• Words and pictures courtesy of DANSEN IGAWA

Islanders demand road upgrade

Touyau David Morona, president of Lamaku Pit Landowners Association
GeoPacific Managing Director
Ron Heeks
Muyuwa LLG President Stalin Kitaega

THE Muyuwa Local Level Government in Milne Bay is demanding the developer of Woodlark Gold Mining project, GoePacific Resources Limited, to immediately maintain the road on the island.
LLG president, Stalin Kitaega, also sent a strongly worded reminder to back up the call.
“Failure by the company to maintain the road, they must remember that the LLG is also a signatory to the current initialed memorandum of agreement (MOA).”
He described the only island road linking Guasopa government station in the east and the mining area in the west, as very bad.
Kitaega says the road serves both the public and the mine to and from the government station where the airstrip is also located and the wharf at Boiboi, which the mine uses.
“The road must be upgrade and sealed at this early development stages of the mine,” he says.
“Current rains and continuous use of the road by heavy mining vehicles have left the road in a very poor state. This is especially the section between the Boiboi wharf and Mining camp site at Bumagai, where numerous huge potholes almost as deep as knee-high now exist.
“On the same stretch of the road which is over 10km, it has been turned into a waterway and is under flood waters every day, as seen in this mobile phone picture.
“The Milne Bay Provincial Government has allocated K150,000 to maintain the road. The company, under its community service programme, must be seen to deliver its commitments under the current memorandum of agreement (MOA). It must top up this fund to fix the road, Kitaega says.”
A response from GeoPacific Resources Ltd was sought and is expected.
But the company’s managing director, Ron Heeks, had told a recent Mines and Petroleum Conference in Port Moresby that the Woodlark gold project has provisioned the community service programmes aimed at improving the general welfare and life style of the people on the island.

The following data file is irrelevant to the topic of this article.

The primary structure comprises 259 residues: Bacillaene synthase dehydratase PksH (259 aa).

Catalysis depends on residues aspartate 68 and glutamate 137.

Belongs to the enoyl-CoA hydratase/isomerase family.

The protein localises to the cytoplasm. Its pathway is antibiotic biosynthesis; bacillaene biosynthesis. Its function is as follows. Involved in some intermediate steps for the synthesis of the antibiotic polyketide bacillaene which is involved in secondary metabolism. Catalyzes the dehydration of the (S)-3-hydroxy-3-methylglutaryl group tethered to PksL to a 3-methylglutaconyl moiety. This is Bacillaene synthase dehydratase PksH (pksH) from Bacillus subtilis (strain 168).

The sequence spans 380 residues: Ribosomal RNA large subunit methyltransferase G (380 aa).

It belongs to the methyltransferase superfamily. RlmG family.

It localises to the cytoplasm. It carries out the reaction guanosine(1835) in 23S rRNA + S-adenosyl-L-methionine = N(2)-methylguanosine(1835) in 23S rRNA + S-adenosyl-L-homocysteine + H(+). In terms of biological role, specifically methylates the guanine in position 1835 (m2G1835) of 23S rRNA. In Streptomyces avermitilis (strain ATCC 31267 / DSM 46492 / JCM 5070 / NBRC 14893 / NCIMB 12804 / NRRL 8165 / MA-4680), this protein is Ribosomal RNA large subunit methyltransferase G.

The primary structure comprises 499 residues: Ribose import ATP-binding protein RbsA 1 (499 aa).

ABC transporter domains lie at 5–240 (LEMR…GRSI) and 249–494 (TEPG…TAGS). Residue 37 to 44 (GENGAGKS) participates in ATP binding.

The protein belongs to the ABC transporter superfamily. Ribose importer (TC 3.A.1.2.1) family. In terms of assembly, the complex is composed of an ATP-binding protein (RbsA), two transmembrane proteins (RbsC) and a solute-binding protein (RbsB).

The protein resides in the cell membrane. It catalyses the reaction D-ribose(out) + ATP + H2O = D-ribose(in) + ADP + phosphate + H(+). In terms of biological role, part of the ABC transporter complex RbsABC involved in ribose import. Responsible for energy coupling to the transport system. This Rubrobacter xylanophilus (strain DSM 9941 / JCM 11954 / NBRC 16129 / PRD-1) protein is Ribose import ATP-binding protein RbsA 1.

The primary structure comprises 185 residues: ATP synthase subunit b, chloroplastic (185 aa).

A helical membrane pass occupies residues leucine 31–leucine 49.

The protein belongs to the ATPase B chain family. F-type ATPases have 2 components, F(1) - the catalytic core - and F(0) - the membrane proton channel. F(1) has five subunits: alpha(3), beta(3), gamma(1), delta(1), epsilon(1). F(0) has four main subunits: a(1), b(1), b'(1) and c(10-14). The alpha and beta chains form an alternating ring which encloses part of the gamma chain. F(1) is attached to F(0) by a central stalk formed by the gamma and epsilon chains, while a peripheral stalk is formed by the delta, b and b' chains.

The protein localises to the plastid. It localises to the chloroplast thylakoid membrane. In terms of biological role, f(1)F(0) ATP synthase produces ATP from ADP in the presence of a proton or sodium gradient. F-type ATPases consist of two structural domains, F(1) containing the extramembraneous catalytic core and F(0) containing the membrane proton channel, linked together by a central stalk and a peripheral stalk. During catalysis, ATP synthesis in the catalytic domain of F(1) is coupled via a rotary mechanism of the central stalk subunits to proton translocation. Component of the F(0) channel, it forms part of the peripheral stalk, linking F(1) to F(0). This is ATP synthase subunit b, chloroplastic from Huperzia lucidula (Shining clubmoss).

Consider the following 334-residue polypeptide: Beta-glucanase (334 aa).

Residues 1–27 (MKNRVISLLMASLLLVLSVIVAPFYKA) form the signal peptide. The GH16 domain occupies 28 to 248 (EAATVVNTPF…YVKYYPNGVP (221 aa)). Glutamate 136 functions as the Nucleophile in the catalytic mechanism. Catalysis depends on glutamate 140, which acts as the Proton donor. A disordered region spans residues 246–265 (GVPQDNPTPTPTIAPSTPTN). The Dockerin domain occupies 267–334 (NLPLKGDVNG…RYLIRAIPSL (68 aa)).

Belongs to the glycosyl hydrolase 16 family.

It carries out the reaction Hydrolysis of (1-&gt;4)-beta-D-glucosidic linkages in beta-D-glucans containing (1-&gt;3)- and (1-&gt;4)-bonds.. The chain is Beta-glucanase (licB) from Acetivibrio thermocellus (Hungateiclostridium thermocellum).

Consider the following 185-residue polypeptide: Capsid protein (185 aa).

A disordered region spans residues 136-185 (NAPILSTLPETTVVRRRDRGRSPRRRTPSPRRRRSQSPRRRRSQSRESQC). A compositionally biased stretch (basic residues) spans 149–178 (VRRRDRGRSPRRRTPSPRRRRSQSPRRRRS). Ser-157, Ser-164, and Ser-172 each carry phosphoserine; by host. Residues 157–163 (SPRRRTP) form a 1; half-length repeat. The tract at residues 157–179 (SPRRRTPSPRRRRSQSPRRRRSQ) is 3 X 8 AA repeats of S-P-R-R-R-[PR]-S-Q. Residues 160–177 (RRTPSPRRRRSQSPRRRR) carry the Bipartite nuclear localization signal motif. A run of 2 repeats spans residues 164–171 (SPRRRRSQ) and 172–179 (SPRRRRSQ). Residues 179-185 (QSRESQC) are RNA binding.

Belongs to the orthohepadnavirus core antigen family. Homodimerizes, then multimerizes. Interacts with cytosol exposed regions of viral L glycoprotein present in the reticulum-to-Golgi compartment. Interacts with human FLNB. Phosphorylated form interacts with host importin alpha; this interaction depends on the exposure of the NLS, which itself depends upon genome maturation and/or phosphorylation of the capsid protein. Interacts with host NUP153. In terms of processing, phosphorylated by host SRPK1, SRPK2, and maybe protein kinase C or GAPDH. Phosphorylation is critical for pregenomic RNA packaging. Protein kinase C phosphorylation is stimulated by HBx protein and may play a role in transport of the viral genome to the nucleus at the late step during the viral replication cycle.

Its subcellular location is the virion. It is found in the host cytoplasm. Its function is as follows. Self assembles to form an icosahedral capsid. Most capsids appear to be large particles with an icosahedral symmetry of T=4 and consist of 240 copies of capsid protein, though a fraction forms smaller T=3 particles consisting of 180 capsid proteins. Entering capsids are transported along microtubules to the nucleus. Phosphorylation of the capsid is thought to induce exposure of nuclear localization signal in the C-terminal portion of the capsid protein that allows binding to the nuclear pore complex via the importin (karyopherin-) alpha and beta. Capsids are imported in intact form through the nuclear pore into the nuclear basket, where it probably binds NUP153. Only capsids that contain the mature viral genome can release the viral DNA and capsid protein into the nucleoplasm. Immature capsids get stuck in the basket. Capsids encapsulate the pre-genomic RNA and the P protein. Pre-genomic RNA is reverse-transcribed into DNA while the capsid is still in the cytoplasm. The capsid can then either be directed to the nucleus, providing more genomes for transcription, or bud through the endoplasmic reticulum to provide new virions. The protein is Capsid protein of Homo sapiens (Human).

Outside the conference, Heeks, told this reporter: “We have a MOA with the local community. I put up there where the money gets distributed on that and of course there’s a massive amount of employment opportunities.
“We are building schools, churches and will be putting up huge amount of money into building up the local area, to undertake the task required of us and to also leave a legacy for longer term, he says.”
Heeks says other tasks also include health, road, and maintaining the Boiboi wharf before the Mine’s thirteen year operation life ends.
Pit landowners seek recognition

A vehicle on the flooded road.- Pictures supplied.

In another development three clans claiming direct ownership of land where the Woodlark Gold project is located, are seeking recognition from parties to the MOA.
They have grouped together into Lamaku Pit Landowners Association. Lamaku is abbreviated name for Lakeidog, Malas and Kulutan clans. Each clan has two sub clans.
These six sub clans already have representatives in the umbrella sub clans, Dal Association on Woodlark Island, emerging from the initialed MOA arrangement. President of Lamaku, Touyau David Morona says however, his group seeks recognition of existence by parties to the MOA by way of adding Lamaku Pit Landowners Association’s name into the MOA. Morona says currently Lamaku sub clans have not been distinguished from other sub clans in Dal Association, as direct landowners of the mine pit area.
Together with some of the association executives, Morona had been to Port Moresby recently and had met with parties to the MOA in pursuit to this issue.
“To date the meetings were both meaningful and ongoing and we have received valuable advice from learned Woodlark islanders as well on our course.
“We have also registered our group’s business arm, LMK, with the Investment Promotion Authority,” he says.
Morona clarifies that Lamaku is not a breakaway group but complements efforts of the umbrella association by getting organised and ready in anticipation to catch spin off businesses and employment opportunities the mine would bring.
The umbrella association also formed the umbrella business arm called M-Dal to amongst many of its tasks, receive and administer benefits from the mine to member sub clans. Each sub clan has one share each.

  • The author is a former senior journalist at the National Broadcasting Corporation.